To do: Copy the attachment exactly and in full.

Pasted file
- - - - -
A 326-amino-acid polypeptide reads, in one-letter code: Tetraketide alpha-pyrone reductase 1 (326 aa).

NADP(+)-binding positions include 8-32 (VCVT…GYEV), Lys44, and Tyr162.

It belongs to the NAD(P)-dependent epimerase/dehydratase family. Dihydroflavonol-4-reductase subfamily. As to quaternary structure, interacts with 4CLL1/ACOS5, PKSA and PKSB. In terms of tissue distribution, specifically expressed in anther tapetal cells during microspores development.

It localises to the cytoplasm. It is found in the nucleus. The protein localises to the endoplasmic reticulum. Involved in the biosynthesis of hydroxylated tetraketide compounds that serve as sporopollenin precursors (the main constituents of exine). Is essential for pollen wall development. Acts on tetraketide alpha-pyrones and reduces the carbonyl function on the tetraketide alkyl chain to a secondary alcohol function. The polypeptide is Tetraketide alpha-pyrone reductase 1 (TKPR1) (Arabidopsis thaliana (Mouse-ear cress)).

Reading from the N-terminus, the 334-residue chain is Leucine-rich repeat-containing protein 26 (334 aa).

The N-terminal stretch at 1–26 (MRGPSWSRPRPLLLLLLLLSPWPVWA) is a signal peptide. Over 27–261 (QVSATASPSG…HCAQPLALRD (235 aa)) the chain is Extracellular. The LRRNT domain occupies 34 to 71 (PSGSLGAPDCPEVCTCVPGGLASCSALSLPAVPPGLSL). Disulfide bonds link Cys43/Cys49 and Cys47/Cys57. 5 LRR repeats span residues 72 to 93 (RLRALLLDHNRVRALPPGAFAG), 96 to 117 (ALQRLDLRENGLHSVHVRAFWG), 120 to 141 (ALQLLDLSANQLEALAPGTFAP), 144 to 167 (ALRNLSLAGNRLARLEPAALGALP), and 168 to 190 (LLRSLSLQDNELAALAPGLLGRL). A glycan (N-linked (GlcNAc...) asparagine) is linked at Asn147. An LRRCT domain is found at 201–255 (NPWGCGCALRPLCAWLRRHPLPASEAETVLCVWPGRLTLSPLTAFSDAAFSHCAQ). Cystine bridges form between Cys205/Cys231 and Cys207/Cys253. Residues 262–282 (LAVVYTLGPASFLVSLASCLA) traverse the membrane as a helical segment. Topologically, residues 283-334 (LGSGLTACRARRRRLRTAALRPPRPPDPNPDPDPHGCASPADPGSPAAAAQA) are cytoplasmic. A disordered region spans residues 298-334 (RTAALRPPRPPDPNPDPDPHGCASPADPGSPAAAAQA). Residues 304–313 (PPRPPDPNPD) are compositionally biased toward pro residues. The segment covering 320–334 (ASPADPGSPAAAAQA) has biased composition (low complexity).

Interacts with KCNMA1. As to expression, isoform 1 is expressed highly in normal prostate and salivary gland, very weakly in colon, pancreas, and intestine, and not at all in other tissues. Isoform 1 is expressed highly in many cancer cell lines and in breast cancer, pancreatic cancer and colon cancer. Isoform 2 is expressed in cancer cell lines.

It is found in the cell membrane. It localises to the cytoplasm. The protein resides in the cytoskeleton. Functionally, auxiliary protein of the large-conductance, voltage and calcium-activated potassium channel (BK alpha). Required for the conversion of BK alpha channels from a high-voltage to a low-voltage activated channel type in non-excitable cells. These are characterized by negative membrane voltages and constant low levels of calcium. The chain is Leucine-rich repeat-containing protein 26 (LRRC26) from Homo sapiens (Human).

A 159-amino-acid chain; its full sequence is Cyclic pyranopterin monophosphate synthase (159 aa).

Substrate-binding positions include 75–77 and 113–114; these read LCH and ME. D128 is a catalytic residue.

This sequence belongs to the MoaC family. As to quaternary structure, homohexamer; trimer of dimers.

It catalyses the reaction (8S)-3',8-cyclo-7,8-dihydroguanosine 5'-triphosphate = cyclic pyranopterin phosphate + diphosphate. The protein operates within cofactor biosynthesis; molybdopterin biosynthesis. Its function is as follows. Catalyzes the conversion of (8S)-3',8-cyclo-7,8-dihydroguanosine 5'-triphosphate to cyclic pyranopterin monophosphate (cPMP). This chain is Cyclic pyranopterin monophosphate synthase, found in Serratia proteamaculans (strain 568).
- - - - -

A 326-amino-acid polypeptide reads, in one-letter code: Tetraketide alpha-pyrone reductase 1 (326 aa).

NADP(+)-binding positions include 8-32 (VCVT…GYEV), Lys44, and Tyr162.

It belongs to the NAD(P)-dependent epimerase/dehydratase family. Dihydroflavonol-4-reductase subfamily. As to quaternary structure, interacts with 4CLL1/ACOS5, PKSA and PKSB. In terms of tissue distribution, specifically expressed in anther tapetal cells during microspores development.

It localises to the cytoplasm. It is found in the nucleus. The protein localises to the endoplasmic reticulum. Involved in the biosynthesis of hydroxylated tetraketide compounds that serve as sporopollenin precursors (the main constituents of exine). Is essential for pollen wall development. Acts on tetraketide alpha-pyrones and reduces the carbonyl function on the tetraketide alkyl chain to a secondary alcohol function. The polypeptide is Tetraketide alpha-pyrone reductase 1 (TKPR1) (Arabidopsis thaliana (Mouse-ear cress)).

Reading from the N-terminus, the 334-residue chain is Leucine-rich repeat-containing protein 26 (334 aa).

The N-terminal stretch at 1–26 (MRGPSWSRPRPLLLLLLLLSPWPVWA) is a signal peptide. Over 27–261 (QVSATASPSG…HCAQPLALRD (235 aa)) the chain is Extracellular. The LRRNT domain occupies 34 to 71 (PSGSLGAPDCPEVCTCVPGGLASCSALSLPAVPPGLSL). Disulfide bonds link Cys43/Cys49 and Cys47/Cys57. 5 LRR repeats span residues 72 to 93 (RLRALLLDHNRVRALPPGAFAG), 96 to 117 (ALQRLDLRENGLHSVHVRAFWG), 120 to 141 (ALQLLDLSANQLEALAPGTFAP), 144 to 167 (ALRNLSLAGNRLARLEPAALGALP), and 168 to 190 (LLRSLSLQDNELAALAPGLLGRL). A glycan (N-linked (GlcNAc...) asparagine) is linked at Asn147. An LRRCT domain is found at 201–255 (NPWGCGCALRPLCAWLRRHPLPASEAETVLCVWPGRLTLSPLTAFSDAAFSHCAQ). Cystine bridges form between Cys205/Cys231 and Cys207/Cys253. Residues 262–282 (LAVVYTLGPASFLVSLASCLA) traverse the membrane as a helical segment. Topologically, residues 283-334 (LGSGLTACRARRRRLRTAALRPPRPPDPNPDPDPHGCASPADPGSPAAAAQA) are cytoplasmic. A disordered region spans residues 298-334 (RTAALRPPRPPDPNPDPDPHGCASPADPGSPAAAAQA). Residues 304–313 (PPRPPDPNPD) are compositionally biased toward pro residues. The segment covering 320–334 (ASPADPGSPAAAAQA) has biased composition (low complexity).

Interacts with KCNMA1. As to expression, isoform 1 is expressed highly in normal prostate and salivary gland, very weakly in colon, pancreas, and intestine, and not at all in other tissues. Isoform 1 is expressed highly in many cancer cell lines and in breast cancer, pancreatic cancer and colon cancer. Isoform 2 is expressed in cancer cell lines.

It is found in the cell membrane. It localises to the cytoplasm. The protein resides in the cytoskeleton. Functionally, auxiliary protein of the large-conductance, voltage and calcium-activated potassium channel (BK alpha). Required for the conversion of BK alpha channels from a high-voltage to a low-voltage activated channel type in non-excitable cells. These are characterized by negative membrane voltages and constant low levels of calcium. The chain is Leucine-rich repeat-containing protein 26 (LRRC26) from Homo sapiens (Human).

A 159-amino-acid chain; its full sequence is Cyclic pyranopterin monophosphate synthase (159 aa).

Substrate-binding positions include 75–77 and 113–114; these read LCH and ME. D128 is a catalytic residue.

This sequence belongs to the MoaC family. As to quaternary structure, homohexamer; trimer of dimers.

It catalyses the reaction (8S)-3',8-cyclo-7,8-dihydroguanosine 5'-triphosphate = cyclic pyranopterin phosphate + diphosphate. The protein operates within cofactor biosynthesis; molybdopterin biosynthesis. Its function is as follows. Catalyzes the conversion of (8S)-3',8-cyclo-7,8-dihydroguanosine 5'-triphosphate to cyclic pyranopterin monophosphate (cPMP). This chain is Cyclic pyranopterin monophosphate synthase, found in Serratia proteamaculans (strain 568).